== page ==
In hammering on about supposedly unprecedented conditions the BBC puts its foot in it, after offering more of those charts where even a 1°C warming has the Earth in a haze from pink to red and at 4°C you apparently get the Maillard reaction where the planet roasts and the Arctic caramelizes, by bellowing: “Concentrations of the warming gas CO2 in the atmosphere are at their highest in 2 million years. The world is now warmer than at any time in the past 125,000 years – and will likely get warmer still over the next decade.” OK then, government-funded media dudes, if CO2 the “warming gas” is at its highest level in 2 million years, why isn’t temperature? Why, indeed, did you cut that series off at 125,000 years? Oh yeah. Because it’s when the Eemian interglacial ended, and the Eemian was warmer than the Holocene despite there being no gas stoves and atmospheric CO2 being at a mere 280 ppm.
The CO2 factoid caused Reuters “Sustainable Switch” to send an email shrieking “Climate time bomb ticking as CO2 hits 2 million year high”, basically plagiarizing UN Alarmist General Antonio Guterres’ shrill:
“Concentrations of carbon dioxide are at their highest in at least 2 million years. The climate time-bomb is ticking.”
Meanwhile in unguarded moments researchers will declare things like that the collapse of the Hittite empire “around 1198-1196 BC” is important because:
“The potential of climate change to substantially alter human history is a pressing concern, but the specific effects of different types of climate change remain unknown. This question can be addressed using palaeoclimatic and archaeological data. For instance, a 300-year, low-frequency shift to drier, cooler climate conditions around 1200 BC is frequently associated with the collapse of several ancient civilizations in the Eastern Mediterranean and Near East.”
Egad. Are you saying warmer and wetter was better? Heck no. All climate change is bad, and doubly so if humans caused it. (Remember, the great 1970s cooling scare said human use of, of all things, fossil fuels was going to make it colder and drier and we were all going to die.)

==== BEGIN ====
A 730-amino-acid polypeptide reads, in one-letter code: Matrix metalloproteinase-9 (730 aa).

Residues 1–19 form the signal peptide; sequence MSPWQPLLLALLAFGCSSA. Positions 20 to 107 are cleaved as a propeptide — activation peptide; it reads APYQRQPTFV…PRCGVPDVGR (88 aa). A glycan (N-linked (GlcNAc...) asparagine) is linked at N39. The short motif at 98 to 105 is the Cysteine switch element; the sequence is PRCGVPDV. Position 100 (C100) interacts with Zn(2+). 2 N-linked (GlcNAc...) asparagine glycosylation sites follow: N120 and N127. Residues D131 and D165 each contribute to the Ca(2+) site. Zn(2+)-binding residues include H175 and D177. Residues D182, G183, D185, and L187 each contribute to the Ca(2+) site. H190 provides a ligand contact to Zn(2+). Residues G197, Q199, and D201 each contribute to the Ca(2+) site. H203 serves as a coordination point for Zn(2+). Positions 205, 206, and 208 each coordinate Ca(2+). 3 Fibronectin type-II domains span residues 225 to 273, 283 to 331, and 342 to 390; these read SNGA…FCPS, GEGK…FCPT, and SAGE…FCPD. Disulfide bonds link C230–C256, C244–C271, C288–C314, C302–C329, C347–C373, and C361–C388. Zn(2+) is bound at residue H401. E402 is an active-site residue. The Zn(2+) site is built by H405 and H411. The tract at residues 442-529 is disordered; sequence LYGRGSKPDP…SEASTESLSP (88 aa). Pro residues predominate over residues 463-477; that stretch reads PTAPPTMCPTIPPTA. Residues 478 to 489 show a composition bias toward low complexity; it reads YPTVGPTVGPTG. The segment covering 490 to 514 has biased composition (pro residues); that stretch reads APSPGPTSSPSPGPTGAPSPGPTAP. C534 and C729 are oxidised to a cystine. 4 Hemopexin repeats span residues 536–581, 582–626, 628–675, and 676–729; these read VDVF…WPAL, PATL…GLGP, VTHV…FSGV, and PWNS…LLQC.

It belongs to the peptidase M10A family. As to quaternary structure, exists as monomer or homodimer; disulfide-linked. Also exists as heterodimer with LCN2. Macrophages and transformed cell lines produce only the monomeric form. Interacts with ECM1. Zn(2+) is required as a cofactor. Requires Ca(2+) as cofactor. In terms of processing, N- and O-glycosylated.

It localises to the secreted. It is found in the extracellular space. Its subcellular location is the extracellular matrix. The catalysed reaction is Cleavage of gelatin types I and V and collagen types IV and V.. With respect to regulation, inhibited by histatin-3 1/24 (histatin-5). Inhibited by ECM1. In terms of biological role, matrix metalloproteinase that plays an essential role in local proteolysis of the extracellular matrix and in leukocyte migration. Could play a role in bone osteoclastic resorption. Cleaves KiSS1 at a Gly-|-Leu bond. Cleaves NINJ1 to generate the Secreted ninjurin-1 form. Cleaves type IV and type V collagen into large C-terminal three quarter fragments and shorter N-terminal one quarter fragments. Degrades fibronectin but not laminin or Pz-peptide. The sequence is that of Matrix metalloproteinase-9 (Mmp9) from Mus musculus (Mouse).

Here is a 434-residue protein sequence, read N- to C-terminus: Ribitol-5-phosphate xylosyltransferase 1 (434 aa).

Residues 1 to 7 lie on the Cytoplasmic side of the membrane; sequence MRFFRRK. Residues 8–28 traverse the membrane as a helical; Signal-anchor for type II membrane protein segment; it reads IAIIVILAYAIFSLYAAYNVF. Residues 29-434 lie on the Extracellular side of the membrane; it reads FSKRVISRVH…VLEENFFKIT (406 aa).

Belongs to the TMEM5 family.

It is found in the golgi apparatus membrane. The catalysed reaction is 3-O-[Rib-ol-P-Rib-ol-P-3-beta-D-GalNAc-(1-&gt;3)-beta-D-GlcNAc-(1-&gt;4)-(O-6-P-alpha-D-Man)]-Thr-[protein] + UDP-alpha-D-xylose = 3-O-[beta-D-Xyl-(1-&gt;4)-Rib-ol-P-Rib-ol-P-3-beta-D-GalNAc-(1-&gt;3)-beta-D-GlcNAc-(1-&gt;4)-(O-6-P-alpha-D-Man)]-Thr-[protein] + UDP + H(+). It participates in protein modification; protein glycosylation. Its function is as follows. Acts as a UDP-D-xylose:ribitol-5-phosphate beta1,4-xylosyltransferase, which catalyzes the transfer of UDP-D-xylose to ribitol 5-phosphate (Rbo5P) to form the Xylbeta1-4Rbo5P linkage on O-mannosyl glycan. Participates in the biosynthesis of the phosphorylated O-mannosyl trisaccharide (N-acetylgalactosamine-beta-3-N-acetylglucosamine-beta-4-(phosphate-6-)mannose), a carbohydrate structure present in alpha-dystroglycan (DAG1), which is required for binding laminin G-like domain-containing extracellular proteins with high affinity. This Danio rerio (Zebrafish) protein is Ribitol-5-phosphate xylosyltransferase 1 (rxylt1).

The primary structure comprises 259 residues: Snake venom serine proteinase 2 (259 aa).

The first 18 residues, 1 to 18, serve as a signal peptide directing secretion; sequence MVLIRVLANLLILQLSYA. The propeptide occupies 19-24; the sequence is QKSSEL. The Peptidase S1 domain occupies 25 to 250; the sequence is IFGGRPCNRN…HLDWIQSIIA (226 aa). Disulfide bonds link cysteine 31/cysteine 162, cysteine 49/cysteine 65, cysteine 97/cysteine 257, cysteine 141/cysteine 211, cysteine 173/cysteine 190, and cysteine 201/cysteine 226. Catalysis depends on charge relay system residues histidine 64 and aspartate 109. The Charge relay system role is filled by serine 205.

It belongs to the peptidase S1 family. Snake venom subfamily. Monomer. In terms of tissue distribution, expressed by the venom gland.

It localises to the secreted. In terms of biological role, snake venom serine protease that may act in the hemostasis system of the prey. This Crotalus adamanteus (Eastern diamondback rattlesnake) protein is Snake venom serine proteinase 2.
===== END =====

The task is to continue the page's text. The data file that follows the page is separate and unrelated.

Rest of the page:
National Geographic was also on that story, saying:
“research published today in Nature reveals that climate change may have played a bigger role in the Late Bronze Age collapse than previously thought. By examining the logs from trees buried for almost 3,000 years, an American research team has revealed that the heartlands of the Hittite Empire in central Anatolia suffered a severe drought in 1198, 1197, and 1196 B.C. – right at the start of the Late Bronze Age collapse. The finding strengthens theories that the shift to a drier and colder climate in the eastern Mediterranean upended food production, leading to shortages that exacerbated the cultural and economic problems already roiling the region.”
OK then. If more atmospheric CO2 causes it to get warmer and less causes it to get colder, what was bringing it down back then? Because it sure wasn’t being sucked into the tailpipes of donkey carts. And in fact the NG story doesn’t mention CO2, carbon dioxide, “carbon pollution” or any of that jazz. (It has one mention of carbon, namely that the researchers used “the levels of the isotope carbon-13” in juniper tree cells “which indicates the moisture level of the air when they formed.”) Nor does it dwell in an unseemly fashion on cold being bad for civilization. But it is.
Generally speaking CO2 is a bit player. As regular readers know, we have little patience with the notion that climate alarmism is a “hoax”. But with that said, Steve Milloy is otherwise absolutely right to note that “California 3.8°C warmer than today 14,000 years ago when total atmospheric CO2 was 50% less than today” and ask someone from the carbon-pollution set to give a convincing explanation.
An alert reader also reminds us of the Krakatoa volcanic explosion of 1887, and suggests that if temperatures rebounded in the last part of the 19th century as the dust settled, literally, it would be unreasonable to blame CO2 from the textile mills of Lancastershire. And when Zeke Hausfather claimed that “One of our most stark findings in the recent IPCC report is that humans are the cause of pretty much all observed warming” Judith Curry rightly rebuked him with “You mean apart from the grand solar maximum in the late 20th century, low volcanic activity since mid 19th century, Great Pacific Climate Shift in 1976 and shift to warm phase of the AMO in 1995?” But we rebuke him by asking whether he has observed any warming prior to 1870, and if so what role he thinks humans, or even the natural CO2 played, and why the latter stopped mattering, along with everything else, during the presidency of Harry Truman.